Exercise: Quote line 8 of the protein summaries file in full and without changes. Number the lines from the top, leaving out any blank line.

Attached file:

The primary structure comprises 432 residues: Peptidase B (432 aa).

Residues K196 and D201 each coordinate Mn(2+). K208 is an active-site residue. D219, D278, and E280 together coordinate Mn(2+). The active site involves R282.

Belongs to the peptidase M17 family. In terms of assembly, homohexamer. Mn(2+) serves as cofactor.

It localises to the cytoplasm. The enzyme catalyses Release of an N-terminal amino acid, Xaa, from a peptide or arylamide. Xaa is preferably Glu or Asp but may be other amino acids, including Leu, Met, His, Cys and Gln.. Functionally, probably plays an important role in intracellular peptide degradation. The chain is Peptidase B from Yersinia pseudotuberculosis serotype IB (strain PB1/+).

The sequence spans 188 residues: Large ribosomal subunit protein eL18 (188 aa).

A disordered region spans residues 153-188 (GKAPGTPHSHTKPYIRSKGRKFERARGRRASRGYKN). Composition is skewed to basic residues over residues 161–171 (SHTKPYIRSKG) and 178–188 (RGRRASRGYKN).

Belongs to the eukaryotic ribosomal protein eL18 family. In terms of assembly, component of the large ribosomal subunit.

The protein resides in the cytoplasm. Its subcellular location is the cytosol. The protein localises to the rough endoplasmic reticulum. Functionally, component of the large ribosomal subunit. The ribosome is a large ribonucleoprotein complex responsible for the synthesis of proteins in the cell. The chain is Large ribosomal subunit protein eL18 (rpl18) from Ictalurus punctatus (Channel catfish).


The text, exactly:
The protein resides in the cytoplasm. Its subcellular location is the cytosol. The protein localises to the rough endoplasmic reticulum. Functionally, component of the large ribosomal subunit. The ribosome is a large ribonucleoprotein complex responsible for the synthesis of proteins in the cell. The chain is Large ribosomal subunit protein eL18 (rpl18) from Ictalurus punctatus (Channel catfish).